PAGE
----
On the Volcker Rule – Last Word (for now)
With tonight’s deadline for comments on the Dodd-Frank Volcker Rule – and especially the submission of comments by the originator of the eponymous regulation – I thought I might get in my final thoughts. Of course, they are hardly final inasmuch as this debate will be with us for a good long while.
To my way of thinking, those in commercial banking are mostly honestly trying to find ways of making a buck (whether they are doing it doing it for their own remuneration or for shareholders is immaterial) as they should, and have historically been well “incented” to.
But in granting banks charters, liquidity access and deposit insurance, there are risks that are acceptable – and there are those that are not. Another way of saying this is that if the taxpayer wants to take more risk, I suppose we can charge institutions enough for our support to balance risk/reward – but that would not seem to be the purpose of government backstopping of banks.
The “competition from foreign banks” argument is a red herring in my opinion. There is currently (and will be for a very long time) so much global liquidity that the argument we need more liquid markets to shave cost is a non-starter in real macro terms. In a supply glut of global labor, productive capacity and capital, the argument simply doesn’t wash.
Let the foreign competition go broke on risk if they wish. Yes, occasionally a foreign bank may make interim profits because it is less regulated than a U.S. institution – but (a) investment stupidity always leads to the same place and (b) I think it is axiomatic that the profitability of banking institutions should be outside the concern of their prudential regulators – at least after one passes the point of attracting sufficient risk capital to the industry so as to enable it to perform its basic capital formation function.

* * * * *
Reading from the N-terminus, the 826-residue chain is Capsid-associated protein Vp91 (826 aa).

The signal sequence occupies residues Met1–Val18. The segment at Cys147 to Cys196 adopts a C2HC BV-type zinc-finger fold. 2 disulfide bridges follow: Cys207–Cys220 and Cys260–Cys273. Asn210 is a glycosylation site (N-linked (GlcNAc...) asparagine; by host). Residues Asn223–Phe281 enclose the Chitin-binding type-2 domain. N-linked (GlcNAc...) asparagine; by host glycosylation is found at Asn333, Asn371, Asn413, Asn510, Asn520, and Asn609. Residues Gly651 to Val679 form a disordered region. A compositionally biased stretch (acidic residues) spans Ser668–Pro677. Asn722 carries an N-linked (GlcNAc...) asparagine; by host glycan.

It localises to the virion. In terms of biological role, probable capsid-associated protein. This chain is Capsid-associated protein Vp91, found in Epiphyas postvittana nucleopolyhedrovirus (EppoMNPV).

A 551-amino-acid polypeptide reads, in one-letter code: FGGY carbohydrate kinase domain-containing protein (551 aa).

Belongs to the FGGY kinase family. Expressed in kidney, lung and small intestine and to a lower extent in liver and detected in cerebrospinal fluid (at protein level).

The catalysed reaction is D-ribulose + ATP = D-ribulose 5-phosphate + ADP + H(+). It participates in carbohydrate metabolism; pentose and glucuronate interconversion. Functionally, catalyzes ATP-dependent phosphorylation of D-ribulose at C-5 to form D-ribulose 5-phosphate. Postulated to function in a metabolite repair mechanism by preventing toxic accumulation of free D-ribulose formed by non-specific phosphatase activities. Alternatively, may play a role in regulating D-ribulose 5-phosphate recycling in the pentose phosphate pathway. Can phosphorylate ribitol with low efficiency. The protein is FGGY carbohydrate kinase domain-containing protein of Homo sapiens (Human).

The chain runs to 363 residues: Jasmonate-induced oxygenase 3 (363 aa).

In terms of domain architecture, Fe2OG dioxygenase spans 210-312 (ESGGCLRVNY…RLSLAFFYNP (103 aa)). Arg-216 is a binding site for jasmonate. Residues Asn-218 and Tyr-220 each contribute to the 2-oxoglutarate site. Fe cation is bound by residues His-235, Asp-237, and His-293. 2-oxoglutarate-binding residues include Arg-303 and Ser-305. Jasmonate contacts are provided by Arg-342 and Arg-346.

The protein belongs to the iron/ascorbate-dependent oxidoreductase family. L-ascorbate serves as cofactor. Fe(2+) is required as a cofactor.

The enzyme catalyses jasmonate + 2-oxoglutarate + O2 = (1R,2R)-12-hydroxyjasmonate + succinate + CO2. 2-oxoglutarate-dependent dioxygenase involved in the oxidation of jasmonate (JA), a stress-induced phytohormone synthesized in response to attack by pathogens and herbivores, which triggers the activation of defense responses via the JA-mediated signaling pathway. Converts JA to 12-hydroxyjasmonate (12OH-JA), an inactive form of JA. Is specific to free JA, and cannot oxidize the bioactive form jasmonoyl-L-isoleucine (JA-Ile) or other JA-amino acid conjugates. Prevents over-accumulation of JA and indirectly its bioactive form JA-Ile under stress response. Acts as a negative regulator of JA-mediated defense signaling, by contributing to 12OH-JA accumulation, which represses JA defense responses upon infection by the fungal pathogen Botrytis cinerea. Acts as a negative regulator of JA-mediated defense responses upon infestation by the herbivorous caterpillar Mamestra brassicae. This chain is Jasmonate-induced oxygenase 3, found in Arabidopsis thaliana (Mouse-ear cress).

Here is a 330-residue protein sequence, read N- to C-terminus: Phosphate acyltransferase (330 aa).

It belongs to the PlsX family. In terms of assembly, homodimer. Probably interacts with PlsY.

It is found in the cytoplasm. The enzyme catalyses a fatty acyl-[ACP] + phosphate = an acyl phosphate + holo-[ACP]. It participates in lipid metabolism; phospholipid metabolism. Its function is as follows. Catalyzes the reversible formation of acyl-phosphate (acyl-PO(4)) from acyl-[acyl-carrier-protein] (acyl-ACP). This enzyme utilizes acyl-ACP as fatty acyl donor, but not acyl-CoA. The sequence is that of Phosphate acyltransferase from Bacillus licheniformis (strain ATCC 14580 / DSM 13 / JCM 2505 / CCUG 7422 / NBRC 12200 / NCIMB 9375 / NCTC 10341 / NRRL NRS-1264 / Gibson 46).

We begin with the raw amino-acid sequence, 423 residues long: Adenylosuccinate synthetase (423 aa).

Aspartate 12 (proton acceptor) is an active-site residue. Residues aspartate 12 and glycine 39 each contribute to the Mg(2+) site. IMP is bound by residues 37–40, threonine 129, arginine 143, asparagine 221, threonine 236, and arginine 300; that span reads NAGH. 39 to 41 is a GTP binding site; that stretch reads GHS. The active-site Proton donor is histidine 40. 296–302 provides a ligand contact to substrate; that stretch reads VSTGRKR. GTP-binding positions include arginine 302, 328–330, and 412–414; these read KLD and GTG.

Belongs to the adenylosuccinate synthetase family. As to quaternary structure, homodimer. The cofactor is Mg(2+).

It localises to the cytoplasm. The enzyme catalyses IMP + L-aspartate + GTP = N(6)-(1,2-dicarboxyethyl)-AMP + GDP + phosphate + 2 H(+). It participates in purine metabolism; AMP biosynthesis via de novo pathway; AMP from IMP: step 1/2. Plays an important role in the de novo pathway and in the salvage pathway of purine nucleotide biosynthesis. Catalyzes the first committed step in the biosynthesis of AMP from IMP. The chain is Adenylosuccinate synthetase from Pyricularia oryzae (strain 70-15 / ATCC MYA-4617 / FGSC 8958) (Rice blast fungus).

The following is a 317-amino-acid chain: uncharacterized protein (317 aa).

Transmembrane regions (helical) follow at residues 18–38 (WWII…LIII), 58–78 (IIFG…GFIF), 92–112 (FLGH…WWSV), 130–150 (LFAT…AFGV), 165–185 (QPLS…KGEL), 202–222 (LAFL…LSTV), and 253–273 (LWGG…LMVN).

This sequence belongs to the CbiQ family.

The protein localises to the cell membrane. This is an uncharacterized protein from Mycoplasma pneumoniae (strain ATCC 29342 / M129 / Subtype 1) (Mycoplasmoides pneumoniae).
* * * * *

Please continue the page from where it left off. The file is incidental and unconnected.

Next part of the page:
Short and sweet – unusual for yours truly. But there is not much more to say
One Response to “On the Volcker Rule – Last Word (for now)”
There is the "risk" of backing entrepreneurial investment and there is the "risk" of playing casino games with markets across the world. The net value of the latter is nil, or maybe negative, if you consider the time and talent that goes to waste doing it. Rather than trying to regulate it, which is in most instances fighting the last war, it would be better to just tax it via the Tobin Tax, discouraging excess activity and garnering some revenue to pay for the wheels when they break.